Flexible Goals

I've just recently read about this topic in a book (I will give a book review on it in the near future). It is a concept that can greatly help performance. Having flexible goals is very similar to the ideas that I've written about in the past regarding wanting to win vs wanting to give 100% effort. Having flexible goals helps you balance these two motives to maintain peak performance.

Let me explain what I mean by flexible goals. It means to not have only one specific vision of what success looks like. It means to provide yourself multiple paths to success and a hierarchy of goals. Here are some examples to show what I mean:

If you only have one specific vision of what success looks like, then you are cutting yourself off from other paths that could lead to good things. For instance, if you really want to be a professional basketball player, but you only want to play in the NBA, then you'll most likely quit basketball altogether if you fail to get drafted or signed to an NBA team. You should have a backup plan of playing professional basketball in other countries in case you don't make it to the NBA initially. Having an "all or nothing" or "NBA or bust" mindset prevents you from taking other viable paths to success and happiness. Furthermore, going straight to the NBA after college isn't the only path to the NBA. After playing overseas, you can still try to make an NBA team. Allow yourself multiple paths to multiple levels of goals.

Having a hierarchy of goals prevents you from completely giving up if you initially fail to reach your top goal. The previous example is more of an overall, bigger picture application of the idea of flexible goals. But the concept of flexible goals can be applied in smaller cases, involving individual performances. Here is an example:

Imagine you want to get a 100% on a multiple choice science test. If you don't have flexible goals, and you have trouble early on while taking the test, start guessing, and worry that you got some questions wrong, then you are more likely to give up entirely. Once you think your chances of getting a perfect score is out of the picture, then you might give up, thinking that even a 90% isn't worth the effort.

But a rational person knows that even a 70% is better than nothing. A rational person continues to do their best, no matter how many previous questions they have trouble with. A rational person isn't attached to having a perfect score. They are more attached to perfect effort. They simply want to do their best. They are process oriented rather than outcome oriented.  After any mistake, they refocus and try to do the best that they can from that point onward. They do this by having flexible goals. They may start out wanting a 100%, but if they start making some mistakes, instead of giving up completely, they just lower their goal to keep themselves motivated. They think to themselves, "If I can't get a 100%, I want to get a 90%. If I can't get a 90%, I want to get an 80%. If I can't get an 80%, I want to get a 70%" Whatever is the next best possible outcome that they can get, that is what they want. They simply want to do their best, but they use flexible goals that change along with their circumstances to keep them motivated on giving their best effort at all times.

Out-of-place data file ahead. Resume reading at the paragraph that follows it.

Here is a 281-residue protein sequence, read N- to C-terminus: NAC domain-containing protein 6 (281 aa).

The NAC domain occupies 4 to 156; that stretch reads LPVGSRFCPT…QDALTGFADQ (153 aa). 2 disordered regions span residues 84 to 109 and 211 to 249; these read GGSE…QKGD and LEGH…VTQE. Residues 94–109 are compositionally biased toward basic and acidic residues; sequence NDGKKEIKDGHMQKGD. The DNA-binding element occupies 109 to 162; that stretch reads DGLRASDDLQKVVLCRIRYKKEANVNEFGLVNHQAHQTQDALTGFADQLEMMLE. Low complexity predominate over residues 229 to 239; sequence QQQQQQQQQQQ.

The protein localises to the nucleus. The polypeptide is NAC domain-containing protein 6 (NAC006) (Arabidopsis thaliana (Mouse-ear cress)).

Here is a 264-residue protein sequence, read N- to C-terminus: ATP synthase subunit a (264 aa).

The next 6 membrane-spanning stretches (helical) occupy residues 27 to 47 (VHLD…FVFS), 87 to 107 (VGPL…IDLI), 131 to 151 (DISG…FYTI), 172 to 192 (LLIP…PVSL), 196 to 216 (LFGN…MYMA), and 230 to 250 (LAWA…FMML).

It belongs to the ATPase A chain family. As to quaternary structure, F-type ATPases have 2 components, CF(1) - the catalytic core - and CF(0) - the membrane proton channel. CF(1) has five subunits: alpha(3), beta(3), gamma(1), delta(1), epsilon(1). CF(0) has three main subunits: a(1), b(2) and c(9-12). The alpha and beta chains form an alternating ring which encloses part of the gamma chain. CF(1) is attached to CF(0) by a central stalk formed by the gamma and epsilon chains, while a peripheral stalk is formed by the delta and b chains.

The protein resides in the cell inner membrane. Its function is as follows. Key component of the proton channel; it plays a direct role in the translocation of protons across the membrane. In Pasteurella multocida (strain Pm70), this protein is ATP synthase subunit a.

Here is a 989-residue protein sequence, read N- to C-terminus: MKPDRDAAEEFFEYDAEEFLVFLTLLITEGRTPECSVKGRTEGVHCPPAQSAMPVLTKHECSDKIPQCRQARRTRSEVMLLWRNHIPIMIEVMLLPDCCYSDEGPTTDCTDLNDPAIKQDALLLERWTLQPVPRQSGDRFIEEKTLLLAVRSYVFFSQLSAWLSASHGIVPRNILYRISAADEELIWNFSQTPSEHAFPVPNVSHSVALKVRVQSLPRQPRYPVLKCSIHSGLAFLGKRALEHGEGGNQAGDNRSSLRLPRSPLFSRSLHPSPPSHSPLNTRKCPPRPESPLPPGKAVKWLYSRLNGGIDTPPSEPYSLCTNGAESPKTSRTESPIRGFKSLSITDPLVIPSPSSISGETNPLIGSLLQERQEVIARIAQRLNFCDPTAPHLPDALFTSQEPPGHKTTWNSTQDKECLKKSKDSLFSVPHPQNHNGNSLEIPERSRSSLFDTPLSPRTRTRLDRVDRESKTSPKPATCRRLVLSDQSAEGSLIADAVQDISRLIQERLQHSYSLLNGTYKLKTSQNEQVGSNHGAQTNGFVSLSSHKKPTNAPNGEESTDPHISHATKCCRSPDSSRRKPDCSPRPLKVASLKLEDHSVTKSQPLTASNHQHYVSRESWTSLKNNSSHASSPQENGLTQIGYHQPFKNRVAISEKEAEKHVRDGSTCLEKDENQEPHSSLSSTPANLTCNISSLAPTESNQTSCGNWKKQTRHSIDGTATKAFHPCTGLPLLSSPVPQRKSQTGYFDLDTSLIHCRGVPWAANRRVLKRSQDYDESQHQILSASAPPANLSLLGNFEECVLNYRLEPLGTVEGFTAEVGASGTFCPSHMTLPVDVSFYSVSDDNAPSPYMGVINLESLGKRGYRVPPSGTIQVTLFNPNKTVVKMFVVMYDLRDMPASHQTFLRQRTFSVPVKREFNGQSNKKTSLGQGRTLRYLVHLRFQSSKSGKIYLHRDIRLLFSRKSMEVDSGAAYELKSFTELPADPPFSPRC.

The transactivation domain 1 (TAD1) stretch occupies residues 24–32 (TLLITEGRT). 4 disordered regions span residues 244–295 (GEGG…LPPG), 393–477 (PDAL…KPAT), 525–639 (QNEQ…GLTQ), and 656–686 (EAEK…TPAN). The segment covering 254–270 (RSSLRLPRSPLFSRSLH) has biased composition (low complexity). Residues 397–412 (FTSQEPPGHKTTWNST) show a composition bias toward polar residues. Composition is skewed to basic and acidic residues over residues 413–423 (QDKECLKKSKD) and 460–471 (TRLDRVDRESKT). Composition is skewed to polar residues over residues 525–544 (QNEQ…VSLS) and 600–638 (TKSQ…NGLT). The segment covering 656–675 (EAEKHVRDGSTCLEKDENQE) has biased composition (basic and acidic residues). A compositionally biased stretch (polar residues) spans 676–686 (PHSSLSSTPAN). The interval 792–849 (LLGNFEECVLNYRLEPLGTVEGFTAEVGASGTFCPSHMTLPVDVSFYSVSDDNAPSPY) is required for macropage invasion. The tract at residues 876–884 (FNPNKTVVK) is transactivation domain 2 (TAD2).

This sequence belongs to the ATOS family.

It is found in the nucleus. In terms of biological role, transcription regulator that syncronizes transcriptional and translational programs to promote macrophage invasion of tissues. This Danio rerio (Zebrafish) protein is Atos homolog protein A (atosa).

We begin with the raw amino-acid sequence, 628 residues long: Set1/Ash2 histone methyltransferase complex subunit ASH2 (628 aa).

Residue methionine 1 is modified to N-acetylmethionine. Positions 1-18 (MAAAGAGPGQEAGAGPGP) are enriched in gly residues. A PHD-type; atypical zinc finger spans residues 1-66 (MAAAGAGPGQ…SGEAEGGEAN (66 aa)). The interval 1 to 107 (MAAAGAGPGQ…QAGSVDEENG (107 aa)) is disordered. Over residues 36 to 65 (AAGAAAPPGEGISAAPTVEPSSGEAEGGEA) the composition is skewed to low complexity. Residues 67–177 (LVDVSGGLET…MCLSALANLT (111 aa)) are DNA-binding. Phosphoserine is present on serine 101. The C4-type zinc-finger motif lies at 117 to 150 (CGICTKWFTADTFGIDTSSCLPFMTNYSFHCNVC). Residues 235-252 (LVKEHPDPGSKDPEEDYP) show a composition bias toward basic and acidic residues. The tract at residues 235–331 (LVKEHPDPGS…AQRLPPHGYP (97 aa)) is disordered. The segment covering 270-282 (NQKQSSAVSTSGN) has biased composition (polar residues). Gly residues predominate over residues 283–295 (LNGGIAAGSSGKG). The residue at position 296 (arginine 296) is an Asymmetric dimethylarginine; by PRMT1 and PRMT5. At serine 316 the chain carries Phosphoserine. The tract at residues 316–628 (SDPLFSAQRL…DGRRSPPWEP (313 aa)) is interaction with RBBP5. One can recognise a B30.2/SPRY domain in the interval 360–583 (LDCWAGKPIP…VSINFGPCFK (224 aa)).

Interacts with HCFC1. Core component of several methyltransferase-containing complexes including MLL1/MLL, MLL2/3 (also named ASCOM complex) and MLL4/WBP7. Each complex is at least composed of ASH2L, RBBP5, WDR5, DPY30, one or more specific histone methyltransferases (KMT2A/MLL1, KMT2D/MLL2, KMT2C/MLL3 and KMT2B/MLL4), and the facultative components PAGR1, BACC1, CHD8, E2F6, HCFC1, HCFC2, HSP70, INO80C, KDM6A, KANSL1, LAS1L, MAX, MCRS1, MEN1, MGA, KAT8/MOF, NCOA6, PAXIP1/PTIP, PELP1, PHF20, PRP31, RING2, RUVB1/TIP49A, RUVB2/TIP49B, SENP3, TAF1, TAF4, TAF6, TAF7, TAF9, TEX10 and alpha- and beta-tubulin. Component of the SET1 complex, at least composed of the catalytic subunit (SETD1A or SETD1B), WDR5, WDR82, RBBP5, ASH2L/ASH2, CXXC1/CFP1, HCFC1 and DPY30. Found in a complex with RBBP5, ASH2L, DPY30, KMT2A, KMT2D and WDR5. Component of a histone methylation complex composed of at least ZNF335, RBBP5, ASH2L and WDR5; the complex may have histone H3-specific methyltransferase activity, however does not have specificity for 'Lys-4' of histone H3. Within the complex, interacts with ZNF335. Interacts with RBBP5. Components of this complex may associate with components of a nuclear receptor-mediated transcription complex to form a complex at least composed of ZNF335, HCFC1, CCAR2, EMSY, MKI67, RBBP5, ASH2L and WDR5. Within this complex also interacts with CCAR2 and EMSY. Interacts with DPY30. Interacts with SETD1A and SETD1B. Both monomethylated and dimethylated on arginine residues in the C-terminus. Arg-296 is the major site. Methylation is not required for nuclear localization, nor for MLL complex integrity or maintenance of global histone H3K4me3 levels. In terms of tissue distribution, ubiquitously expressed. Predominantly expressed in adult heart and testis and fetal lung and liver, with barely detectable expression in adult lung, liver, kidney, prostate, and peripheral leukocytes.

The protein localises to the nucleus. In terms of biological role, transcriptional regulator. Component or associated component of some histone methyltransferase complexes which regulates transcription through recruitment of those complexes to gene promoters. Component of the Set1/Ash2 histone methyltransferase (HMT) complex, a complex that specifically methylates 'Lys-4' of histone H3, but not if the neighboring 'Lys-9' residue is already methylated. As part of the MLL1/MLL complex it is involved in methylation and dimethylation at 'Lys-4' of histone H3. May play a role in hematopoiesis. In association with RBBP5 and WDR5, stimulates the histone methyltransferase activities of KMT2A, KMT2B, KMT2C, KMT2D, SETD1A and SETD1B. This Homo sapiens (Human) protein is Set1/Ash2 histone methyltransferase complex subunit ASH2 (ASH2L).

This example can be translated to so many types of sports competitions. Here is just one quick example: a football team may want to defeat their opponent by 50 points. If after the first quarter the score is tied 10-10, instead of growing frustrated, they may lower their goal and make it more realistic and attainable to keep themselves calm and motivated.

Flexible goals isn't just about lowering your goals. It can also mean to raise your goals when circumstances change and make higher goals seem more realistic. For example, maybe your top goal is to play college football, but for some reason, you improve more than anticipated and the NFL becomes a possibility. Then you should raise your goal and strive to reach the NFL. Don't put a ceiling on yourself if it's possible for you to reach higher. 

Flexible goals can be a difficult concept to understand. I hope my explanation and examples made sense, because it is very valuable knowledge to add to your mindset and use as a goal-setting and performance enhancing technique. One exercise that you can do to better understand flexible goals is to write down a hierarchy of goals before a competition. It is also helpful to write down multiple paths to success and strategic backup plans before a competition. This mental preparation will help you use flexible goals better in games so you can maintain peak performance.

Lastly, I want to emphasize that having flexible goals doesn't mean giving up your top goals and settling for less. It means to give up your top goals only when your top goals are no longer attainable. It also doesn't mean to settle for less. It actually means to never settle for less than you are capable of achieving, at any point in time.

Some people are afraid of using flexible goals or "plan B's" because they think they will distract them from their top goals. This can be true. Sometimes people are tempted to lower their goals, even when their top goal is still attainable, just because the lower goals are easier.  This is the true definition of settling. The challenge lies in knowing when your top goal is and isn't attainable and sticking with it when it is and changing your goals when it isn't. If you can do this well, flexible goals will be very beneficial to you. If you can do this, you won't settle and you won't tank (give up). You'll do your best and reach your full potential.